I’ve been a mom for seven years, I have two kids, and I still haven’t learned how to make mom friends. I am not quite sure why that is. I have other deep connections in my life. I’m lucky enough to be married to a person who truly understands me, is a full partner in parenting and life, and makes me laugh every single day. I have a best friend I’ve known since third grade who can finish my sentences. I have a wonderful family. I even have some incredible online friendships that I hope to turn into in-person friendships one day. But I can’t seem to make mom friends.
I’m not flying completely solo in this motherhood gig. There are several local moms I get along well with and can trust. Some I see often and others rarely, but I know that if I were in need of help, I could call one of these moms and they would help me, just as I would do for them. I truly appreciate these moms in my life and I don’t take these relationships for granted. At this point you may be thinking, THOSE ARE YOUR MOM FRIENDS. And you may be right. These moms are my friends, after all. They are wonderful people and I’m so happy to have them in my life. Maybe my expectations are too high. Maybe this is what adult friendships look like after parenthood.
If so, adult friendship after parenthood sucks. I want more than that. I want the type of friendship that means calling someone up on a Saturday afternoon and getting together to do something that day, not scheduling a playdate for three weeks later. I want the type of friendship that means seeing each other regularly enough that our spouses are friends and our kids are comfortable around each other. I want a real friendship without endless loops of, “we should get together soon.” I want deeper connections that go beyond the mundane struggles of daily life with kids. I want the kind of friendship that involves laughing together, crying together, traveling together, and not feeling the need to clean your house before your friend comes over.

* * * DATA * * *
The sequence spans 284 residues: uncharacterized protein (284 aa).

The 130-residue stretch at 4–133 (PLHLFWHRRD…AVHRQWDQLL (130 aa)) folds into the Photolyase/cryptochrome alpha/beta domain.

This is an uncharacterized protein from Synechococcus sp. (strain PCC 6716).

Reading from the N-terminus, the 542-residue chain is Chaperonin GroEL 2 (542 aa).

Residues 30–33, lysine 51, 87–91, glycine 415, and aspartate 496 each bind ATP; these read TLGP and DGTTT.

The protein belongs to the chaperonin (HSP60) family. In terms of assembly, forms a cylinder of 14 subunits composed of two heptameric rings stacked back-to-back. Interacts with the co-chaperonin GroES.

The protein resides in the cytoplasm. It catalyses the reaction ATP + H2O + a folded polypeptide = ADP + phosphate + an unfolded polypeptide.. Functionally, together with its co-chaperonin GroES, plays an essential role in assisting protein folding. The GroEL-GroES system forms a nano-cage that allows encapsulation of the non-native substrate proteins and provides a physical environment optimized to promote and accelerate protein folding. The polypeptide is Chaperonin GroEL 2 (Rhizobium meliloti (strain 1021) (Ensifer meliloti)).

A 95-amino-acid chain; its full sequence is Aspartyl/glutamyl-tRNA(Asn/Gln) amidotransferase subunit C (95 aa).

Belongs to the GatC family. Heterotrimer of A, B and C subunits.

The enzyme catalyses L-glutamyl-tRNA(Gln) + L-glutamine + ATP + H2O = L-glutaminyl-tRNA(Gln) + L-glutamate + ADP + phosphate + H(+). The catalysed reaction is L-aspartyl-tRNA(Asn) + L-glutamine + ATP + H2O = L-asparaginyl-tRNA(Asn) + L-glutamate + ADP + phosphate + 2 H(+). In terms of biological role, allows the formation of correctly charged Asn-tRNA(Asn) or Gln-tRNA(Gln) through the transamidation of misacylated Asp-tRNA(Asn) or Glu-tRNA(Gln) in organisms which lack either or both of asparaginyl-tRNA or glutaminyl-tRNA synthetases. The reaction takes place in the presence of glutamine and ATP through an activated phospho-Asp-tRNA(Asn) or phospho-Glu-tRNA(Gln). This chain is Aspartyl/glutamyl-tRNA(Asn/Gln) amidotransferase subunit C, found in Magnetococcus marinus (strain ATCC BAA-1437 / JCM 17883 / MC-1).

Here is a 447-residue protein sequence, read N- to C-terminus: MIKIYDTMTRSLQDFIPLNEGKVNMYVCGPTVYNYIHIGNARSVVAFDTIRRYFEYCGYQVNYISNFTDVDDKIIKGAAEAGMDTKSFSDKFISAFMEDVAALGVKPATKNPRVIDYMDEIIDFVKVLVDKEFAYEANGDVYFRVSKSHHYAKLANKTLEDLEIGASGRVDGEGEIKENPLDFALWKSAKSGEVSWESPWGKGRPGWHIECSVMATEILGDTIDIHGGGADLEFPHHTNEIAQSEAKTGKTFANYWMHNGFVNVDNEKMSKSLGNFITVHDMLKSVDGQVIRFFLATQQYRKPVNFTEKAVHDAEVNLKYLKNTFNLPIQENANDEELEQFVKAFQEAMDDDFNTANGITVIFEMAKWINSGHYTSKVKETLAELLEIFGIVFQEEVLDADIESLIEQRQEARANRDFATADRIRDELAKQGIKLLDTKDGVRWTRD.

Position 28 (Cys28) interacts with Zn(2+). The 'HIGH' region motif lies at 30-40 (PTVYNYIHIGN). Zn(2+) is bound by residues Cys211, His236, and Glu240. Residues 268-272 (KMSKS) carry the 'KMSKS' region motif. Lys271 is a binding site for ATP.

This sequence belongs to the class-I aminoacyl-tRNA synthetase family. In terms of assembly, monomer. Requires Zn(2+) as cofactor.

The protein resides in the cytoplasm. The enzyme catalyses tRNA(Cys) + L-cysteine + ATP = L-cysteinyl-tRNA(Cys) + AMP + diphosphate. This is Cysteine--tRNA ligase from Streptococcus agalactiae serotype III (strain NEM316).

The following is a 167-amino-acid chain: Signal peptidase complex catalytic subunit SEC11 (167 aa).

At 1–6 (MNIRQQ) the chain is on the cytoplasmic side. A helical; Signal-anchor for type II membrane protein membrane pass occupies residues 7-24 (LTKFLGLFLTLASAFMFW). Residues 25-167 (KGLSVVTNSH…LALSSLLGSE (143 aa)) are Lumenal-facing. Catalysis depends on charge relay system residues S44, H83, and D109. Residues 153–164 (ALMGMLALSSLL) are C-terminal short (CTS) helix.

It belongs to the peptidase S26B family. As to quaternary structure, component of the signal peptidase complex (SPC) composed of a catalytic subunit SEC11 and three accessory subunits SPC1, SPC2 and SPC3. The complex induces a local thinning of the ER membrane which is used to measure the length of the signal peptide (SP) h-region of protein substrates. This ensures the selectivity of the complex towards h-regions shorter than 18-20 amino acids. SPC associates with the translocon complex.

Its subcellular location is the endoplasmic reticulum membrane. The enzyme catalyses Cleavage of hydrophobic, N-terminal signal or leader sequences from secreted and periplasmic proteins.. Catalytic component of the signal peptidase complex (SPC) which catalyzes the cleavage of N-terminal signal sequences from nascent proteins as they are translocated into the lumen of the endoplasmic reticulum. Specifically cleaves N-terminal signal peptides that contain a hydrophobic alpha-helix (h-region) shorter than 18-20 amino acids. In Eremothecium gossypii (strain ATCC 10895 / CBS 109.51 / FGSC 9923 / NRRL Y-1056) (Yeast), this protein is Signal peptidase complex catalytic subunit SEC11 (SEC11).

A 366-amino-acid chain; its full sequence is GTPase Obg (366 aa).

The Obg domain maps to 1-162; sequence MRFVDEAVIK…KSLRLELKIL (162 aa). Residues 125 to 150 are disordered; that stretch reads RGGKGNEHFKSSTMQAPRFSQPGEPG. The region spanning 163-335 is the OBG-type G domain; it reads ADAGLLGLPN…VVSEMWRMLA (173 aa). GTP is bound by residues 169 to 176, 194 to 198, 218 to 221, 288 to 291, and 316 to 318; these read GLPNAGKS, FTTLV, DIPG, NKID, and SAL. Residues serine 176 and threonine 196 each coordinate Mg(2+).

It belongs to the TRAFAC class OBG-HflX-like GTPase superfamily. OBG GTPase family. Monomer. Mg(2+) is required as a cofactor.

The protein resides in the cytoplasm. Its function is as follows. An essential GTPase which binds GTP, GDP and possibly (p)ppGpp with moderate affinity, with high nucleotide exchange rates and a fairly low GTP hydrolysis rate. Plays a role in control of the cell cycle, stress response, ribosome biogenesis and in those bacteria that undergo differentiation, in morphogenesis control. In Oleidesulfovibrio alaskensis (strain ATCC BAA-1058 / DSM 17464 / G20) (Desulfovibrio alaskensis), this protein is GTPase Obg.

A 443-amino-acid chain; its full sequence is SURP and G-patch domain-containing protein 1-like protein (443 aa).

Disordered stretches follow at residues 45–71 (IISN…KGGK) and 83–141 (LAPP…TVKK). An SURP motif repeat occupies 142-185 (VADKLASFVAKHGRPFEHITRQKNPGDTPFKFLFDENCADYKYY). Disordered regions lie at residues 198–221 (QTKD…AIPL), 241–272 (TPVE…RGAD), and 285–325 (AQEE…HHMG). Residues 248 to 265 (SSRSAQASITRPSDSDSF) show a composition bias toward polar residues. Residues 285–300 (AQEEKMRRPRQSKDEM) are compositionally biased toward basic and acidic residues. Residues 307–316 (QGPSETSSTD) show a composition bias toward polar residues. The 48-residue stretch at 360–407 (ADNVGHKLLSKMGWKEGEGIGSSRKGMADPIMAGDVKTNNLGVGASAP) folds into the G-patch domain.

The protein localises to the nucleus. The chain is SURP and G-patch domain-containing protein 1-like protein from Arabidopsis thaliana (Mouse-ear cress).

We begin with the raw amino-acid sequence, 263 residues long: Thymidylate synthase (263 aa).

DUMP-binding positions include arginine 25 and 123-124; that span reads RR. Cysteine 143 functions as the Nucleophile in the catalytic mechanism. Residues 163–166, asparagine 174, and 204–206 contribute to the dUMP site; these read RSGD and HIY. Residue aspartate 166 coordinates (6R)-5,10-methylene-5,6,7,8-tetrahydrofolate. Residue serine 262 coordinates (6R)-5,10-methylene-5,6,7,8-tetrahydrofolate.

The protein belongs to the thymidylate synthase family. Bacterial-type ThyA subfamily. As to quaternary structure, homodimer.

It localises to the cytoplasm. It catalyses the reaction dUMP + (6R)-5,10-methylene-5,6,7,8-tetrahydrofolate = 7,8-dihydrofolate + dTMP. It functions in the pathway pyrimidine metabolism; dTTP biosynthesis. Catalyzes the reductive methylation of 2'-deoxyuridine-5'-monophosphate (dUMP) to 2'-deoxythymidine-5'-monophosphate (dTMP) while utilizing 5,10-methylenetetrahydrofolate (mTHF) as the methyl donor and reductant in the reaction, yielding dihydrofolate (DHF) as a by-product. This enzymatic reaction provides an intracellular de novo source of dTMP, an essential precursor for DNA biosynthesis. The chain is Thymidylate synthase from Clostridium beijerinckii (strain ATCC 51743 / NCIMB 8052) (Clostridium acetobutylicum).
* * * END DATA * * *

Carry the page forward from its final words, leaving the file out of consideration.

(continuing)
I am sure I am part of the problem. As an introvert who is terrible at small talk, I will never be the life of the party. I have fun with people I know well, but it takes a long time for me to get there. I don’t make new friends easily. I’m selective about who I open up to. I am terrible at “putting myself out there.” I click with relatively few people. I text in complete sentences. I might be too quick to write people off.
I also believe part of the problem is the way we’ve structured modern parenthood. So many of us are isolated in our own homes facing the same problem: lonely parents and lonely kids. We can’t send our kids outside to roam the neighborhood with other kids anymore; instead, we are busy driving them to lessons and playdates in our precious free time. We have little time and opportunity to cultivate friendships with other families. If we do manage to get together with other parents, we are almost guaranteed to have our conversations interrupted every five minutes by a kid needing a snack, a band-aid, or a trip to the potty. We rarely have a chance to go deep even if we are emotionally brave enough to do so.
We also isolate ourselves by turning away from other parents and families because we judge them or fear their judgment. We back away because their rules on screen time are too strict or too lax; because they only feed their kids organic food or their kids eat too much junk food; because they are too tough on their kids or too lenient with them. A little more acceptance of the fact that many different parenting styles result in healthy, competent adults probably wouldn’t kill us.
I’m sure some people out there have adult friendships completely figured out. I don’t. I also don’t think that I am completely alone in being alone. I believe the lack of deep connections is our generation’s version of the “problem that has no name.” Our generation has come a long way since women in the 1950s and 60s who too often felt deeply unhappy and dissatisfied with their lives as housewives. That doesn’t describe us. We’ve built careers. We’ve redefined stay-at-home parenthood. We’re not deeply unhappy anymore, but we are lonely. When it comes to friendships in the era of modern parenthood, this can’t be all there is.